While we waited for the vet to arrive we prayed and we cried. We busied ourselves with cleaning up her blood stained wool. “Sheep are either healthy, or dead. They rarely survive any trauma.” The words I had just heard at a ranchers clinic were now personal and I did my best to shake them from my thoughts. After the exam, Jeanette, our vet, was not optimistic that Penelope would pull through and feared that she would no longer be of sound mind but regardless of her chances Jeanette gave Penelope the needed care and best chance of recovery she could offer.
With one ear amputated and the other half missing, Penelope was ready to start her very slow, year long journey to recovery.
Months later she was still stall bound and her cheerful nature was replaced by a heavy sadness. Penelope was beginning to show signs of depression. We sat with her as often as we could but we needed to find her a team. We wrote up a Facebook post recruiting sheep snugglers and in no time at all Penelope’s popularity had grown and she had more friends that we could count.
Daily, she was read to, sung to, and given, by evidence of her weigh gain, a lot of treats. Her mood improved and many of her friends found such peace in her presence they began to feel that perhaps they were the ones in need of her company and care instead of the other way around.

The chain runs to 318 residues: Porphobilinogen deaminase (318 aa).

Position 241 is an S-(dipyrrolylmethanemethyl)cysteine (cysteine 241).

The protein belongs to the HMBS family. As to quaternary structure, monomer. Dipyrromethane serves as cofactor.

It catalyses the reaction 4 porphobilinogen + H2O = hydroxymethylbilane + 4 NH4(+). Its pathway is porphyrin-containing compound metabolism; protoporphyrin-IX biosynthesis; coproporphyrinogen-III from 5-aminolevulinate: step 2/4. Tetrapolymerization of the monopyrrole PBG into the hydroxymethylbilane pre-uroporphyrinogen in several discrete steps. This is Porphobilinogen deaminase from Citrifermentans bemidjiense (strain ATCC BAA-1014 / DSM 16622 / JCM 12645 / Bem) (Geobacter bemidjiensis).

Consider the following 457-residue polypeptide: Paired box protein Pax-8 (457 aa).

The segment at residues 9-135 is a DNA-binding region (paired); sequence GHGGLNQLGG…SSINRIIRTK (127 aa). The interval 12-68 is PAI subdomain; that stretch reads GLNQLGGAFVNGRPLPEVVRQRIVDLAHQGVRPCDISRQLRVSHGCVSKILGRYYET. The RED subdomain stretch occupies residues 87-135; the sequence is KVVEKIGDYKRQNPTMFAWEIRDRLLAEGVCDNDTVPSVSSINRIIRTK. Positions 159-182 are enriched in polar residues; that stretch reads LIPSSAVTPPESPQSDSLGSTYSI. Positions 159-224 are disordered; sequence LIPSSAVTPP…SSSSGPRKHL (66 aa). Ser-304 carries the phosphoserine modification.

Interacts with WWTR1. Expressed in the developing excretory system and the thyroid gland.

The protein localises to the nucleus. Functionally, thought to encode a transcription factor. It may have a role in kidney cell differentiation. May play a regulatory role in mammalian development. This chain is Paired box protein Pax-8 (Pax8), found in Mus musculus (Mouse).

After a year of being stall bound, the day finally arrived for Penelope to venture outside. With a sweet unbridled love for life and her signature sheepish grin, she ran and jumped and played and danced her way across the grassy field, before settling in to her temporary outside stall. As we transitioned her to outside turnouts and overnight stall rest, her love of the great outdoors was evident.
Today Penelope stills needs occasional stall rest, but she spends most her time outside with her two mini donkey pals and her new BSF, Ewestice, who came to ranch this spring with her sweet cuddly little lamb, Lily (Lily of the Valley). Penelope’s charm is one of her strengths and she greets everyone who enters her pasture with enthusiasm and cheer. Running up to friends and strangers alike, Penelope with her crippled leg and one ear can help anyone find their smile.